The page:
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Ninja Tune boss uses AIM AGM speech to call on music community to do more to tackle climate change

By | Published on Monday 14 October 2019

Peter Quicke

Ninja Tune boss Peter Quicke used his speech as Chair of the Association Of Independent Music at the trade body’s AGM last week to put the spotlight on the climate emergency, and the ways in which the music community can help make a difference.

With knowledge and trust the theme of the AGM, he urged music businesses to put their trust in experts on climate issues, such as the charity Julie’s Bicycle. And also to utilise the knowledge it, AIM and others have compiled explaining how music companies, including small independents operating on tight budgets, can ensure that their operations are as environmentally sustainable as possible.

He told the AGM: “I need to talk about the climate crisis because it is the most important issue facing all of us. I’ve promised my children that I will do what I can to redress the damage our generation has visited on the world – and I’m sure that you feel the same way – so please bear with me”.

Citing various studies from and predictions being made by climate experts, he added: “It’s easy to look at the science and think that the situation is hopeless. That may be true – but we have two choices – either we ignore it and do nothing – or feel some power and agency and start making a difference”.

“Probably the most important thing we can do is to encourage and support artists to use their public voice – their fanbase – to call for change”, he observed, before dealing with the backlash some musicians have faced after calling for action on climate change. A backlash that often focuses on the amount of air travel a touring artist clocks up.

“Artists must be able to trust that we will support them against the cries of hypocrisy from trolls and populist media for air travel”, Quick added. “We should support an artist’s use of air travel where it’s necessary for their careers – efficiently routed and offset, of course. Artist’s live performances can’t become a thing of the past, and we don’t want to encourage fans to fly around the world to see artists who won’t travel”.

Once prepared to deal with such criticisms, he said, “artists should use their international platform to urge their fans towards climate action”.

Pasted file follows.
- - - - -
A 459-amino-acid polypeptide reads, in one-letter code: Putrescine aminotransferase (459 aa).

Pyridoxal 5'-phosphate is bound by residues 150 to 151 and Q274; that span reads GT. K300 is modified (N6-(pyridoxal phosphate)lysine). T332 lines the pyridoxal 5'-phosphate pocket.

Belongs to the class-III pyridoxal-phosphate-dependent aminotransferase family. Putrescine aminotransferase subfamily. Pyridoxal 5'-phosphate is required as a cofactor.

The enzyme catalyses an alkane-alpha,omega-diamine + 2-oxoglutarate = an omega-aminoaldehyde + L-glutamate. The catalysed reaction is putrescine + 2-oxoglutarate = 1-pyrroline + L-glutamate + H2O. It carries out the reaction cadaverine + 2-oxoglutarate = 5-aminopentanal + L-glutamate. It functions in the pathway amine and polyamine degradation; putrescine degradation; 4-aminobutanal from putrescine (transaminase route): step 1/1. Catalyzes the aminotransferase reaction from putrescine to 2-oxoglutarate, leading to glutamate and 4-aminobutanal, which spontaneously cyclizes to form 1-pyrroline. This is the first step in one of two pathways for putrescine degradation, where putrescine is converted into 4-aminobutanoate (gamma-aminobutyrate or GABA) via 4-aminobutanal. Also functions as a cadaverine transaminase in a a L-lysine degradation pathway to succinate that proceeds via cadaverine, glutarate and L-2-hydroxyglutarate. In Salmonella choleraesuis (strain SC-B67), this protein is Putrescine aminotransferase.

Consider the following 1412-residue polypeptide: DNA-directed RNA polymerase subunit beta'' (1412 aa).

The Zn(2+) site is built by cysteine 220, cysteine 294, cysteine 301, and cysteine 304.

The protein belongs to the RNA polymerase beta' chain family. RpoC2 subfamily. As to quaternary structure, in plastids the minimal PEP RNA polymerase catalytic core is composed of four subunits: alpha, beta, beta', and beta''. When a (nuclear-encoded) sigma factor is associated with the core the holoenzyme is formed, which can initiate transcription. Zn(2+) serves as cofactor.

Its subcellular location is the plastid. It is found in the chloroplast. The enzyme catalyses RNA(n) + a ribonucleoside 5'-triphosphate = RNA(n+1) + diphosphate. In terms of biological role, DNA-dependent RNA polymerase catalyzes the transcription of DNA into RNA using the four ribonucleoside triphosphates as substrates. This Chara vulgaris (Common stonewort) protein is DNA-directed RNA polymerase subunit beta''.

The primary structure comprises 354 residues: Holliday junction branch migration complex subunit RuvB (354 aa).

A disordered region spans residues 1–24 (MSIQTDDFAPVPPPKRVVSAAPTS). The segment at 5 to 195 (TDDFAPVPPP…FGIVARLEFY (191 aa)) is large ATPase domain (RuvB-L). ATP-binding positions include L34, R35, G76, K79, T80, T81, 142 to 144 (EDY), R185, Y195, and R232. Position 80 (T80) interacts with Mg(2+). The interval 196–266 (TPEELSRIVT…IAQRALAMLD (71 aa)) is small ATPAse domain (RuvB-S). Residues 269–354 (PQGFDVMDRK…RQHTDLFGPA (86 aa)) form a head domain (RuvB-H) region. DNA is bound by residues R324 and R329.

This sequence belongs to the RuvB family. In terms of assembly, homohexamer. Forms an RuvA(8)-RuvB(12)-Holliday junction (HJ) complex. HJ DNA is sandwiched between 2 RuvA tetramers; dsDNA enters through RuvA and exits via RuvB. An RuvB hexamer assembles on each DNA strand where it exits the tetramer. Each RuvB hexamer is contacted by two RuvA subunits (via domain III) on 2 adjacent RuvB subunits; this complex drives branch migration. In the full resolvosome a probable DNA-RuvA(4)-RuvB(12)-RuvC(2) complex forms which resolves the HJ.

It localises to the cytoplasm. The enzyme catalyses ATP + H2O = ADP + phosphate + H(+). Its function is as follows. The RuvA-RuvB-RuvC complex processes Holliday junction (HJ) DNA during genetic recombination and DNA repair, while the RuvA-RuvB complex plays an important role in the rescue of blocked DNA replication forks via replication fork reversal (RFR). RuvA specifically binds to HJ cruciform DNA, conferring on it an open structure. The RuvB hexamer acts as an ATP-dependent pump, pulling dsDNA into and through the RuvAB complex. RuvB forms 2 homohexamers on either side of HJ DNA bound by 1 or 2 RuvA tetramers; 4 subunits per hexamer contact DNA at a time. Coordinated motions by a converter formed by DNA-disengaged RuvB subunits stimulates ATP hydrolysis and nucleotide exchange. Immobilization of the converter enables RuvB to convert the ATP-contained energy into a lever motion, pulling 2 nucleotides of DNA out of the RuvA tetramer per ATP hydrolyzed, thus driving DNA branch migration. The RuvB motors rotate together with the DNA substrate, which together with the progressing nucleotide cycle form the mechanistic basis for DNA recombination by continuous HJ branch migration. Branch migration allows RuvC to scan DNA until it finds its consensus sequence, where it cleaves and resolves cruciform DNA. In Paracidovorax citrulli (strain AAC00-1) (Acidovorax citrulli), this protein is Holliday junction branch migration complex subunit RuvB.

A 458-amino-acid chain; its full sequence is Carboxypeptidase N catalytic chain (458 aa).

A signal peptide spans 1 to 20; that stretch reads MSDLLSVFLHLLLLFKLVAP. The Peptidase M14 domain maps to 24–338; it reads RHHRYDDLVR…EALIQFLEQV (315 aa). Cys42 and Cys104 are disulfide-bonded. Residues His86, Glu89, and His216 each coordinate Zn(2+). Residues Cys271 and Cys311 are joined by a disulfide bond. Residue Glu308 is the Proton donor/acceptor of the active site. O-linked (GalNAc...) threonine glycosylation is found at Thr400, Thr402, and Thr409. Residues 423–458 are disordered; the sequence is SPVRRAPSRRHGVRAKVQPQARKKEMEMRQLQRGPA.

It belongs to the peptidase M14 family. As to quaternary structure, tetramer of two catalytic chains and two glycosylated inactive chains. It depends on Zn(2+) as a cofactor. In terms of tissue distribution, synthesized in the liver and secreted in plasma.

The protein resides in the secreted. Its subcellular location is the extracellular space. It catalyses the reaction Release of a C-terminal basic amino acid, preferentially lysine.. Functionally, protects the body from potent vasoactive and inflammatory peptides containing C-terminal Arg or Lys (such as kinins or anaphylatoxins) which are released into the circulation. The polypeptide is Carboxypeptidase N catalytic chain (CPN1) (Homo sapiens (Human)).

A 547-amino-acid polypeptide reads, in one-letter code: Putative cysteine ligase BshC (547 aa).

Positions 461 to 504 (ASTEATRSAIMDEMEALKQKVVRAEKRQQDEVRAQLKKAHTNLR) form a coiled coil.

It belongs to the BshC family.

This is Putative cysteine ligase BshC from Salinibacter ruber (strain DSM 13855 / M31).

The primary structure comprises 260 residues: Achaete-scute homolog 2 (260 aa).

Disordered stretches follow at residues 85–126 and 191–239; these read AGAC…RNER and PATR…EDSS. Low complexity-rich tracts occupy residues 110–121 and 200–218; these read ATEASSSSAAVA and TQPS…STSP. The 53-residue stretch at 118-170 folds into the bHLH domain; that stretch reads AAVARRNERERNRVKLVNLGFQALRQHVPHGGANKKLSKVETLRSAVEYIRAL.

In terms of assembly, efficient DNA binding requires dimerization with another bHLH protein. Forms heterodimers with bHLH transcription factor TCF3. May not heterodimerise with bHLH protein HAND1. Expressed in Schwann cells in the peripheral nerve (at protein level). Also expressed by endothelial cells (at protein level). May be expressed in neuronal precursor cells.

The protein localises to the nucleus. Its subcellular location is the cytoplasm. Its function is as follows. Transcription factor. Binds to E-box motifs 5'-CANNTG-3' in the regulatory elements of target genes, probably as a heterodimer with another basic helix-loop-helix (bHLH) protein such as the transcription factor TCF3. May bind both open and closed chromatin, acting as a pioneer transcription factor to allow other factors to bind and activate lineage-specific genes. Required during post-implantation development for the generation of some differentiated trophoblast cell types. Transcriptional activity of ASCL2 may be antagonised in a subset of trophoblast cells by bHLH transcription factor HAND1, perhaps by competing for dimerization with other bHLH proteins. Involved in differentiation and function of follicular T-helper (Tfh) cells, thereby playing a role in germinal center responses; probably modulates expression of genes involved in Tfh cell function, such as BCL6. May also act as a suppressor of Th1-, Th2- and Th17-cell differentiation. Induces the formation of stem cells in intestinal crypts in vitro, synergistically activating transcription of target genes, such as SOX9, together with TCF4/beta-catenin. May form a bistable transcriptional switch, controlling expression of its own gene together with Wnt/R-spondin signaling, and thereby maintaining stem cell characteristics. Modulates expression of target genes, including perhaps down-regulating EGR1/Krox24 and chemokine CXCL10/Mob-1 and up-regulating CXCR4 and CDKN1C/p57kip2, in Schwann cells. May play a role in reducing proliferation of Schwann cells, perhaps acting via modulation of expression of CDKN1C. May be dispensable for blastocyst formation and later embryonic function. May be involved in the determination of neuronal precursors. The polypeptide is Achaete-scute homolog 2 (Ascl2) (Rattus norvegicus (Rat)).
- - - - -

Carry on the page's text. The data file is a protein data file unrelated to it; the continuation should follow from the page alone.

But music companies also need to take action themselves, he insisted, before providing an assortment of practical steps such companies could take in the months ahead. “An important step is simply to talk about the issue where we can – talk to our colleagues, to staff, to artists, to our suppliers. Ask your pressing plants, shipping agents, banks, pension providers what their sustainability policies are. We need to keep asking – and to move our business where necessary”.

Focusing in on something very specific to the music sector, Quicke went on: “We almost certainly don’t have to stop producing vinyl and CDs – they are not single use plastics after all. But we do need to know how to produce and distribute them with minimum footprint”.

“Knowing that the emissions created by CD jewel cases are 20 times that of card sleeves is what has pushed many of us to stop releasing CDs in jewel cases. That knowledge came from a piece of research by Julie’s Bicycle several years ago – clearly the switch away from jewel cases is an important part of what labels and artists can do to reduce their footprint”.

“We need to move away from air freight – press records in the EU and the USA where we can – spend money on two lots of origination rather than on transatlantic shipping. Press vinyl on 140g not 180g. And somehow we need to stop the perfectionist culture of returning records if there is a small fault or dink on its sleeve – vinyl nerds of the world unite around imperfect print! Don’t shrinkwrap twelve-inch singles – most distributors no longer require this. And switch to a green courier – one that uses electric vehicles”.

Meanwhile, no one should assume that streaming doesn’t impact on the environment too, given the power required to run all those servers. “A big challenge is to de-carbonise streaming”, Quicke continued.

“Spotify’s and Apple’s servers are already running on 100% renewable energy. We can each ensure that our own electricity supply is 100% renewable – perhaps by signing up to the AIM-endorsed Creative Energy Programme. But we need to lobby to ensure that the entire internet in between is powered by renewables – that’s an enormous battle – but one that we can win if climate moves to the top of everyone’s agenda”.

Of course, even achieving some or all of this won’t stop artists and their business partners from having a negative impact on their environment. Which is where ‘offsetting’ comes in. “We need to offset to balance the emissions we are less able to avoid, like air travel”. Working out what the best offsetting solutions are can be tricky, Quicke conceded, though he pointed AIM members to the Gold Standard initiative for advice.

This was also an area where the AIM community could help, he added, citing the artist-led FEAT initiative in Australia as inspiration. Concluding, Quicke stated: “AIM can help research possibilities for members to invest in wind power or the like over here to boost the green economy – and perhaps also make a return at some point! The key is knowing what the most effective actions are. AIM, together with Julie’s Bicycle, will provide better answers in the coming year. If we act together we can make a real difference. And good luck to us all – let’s hope we can turn the world around”.

Further ideas on what artists and music companies can do to mitigate their impact on the environment is available on the website of the AIM and Ninja Tune supported Music Declares Emergency campaign.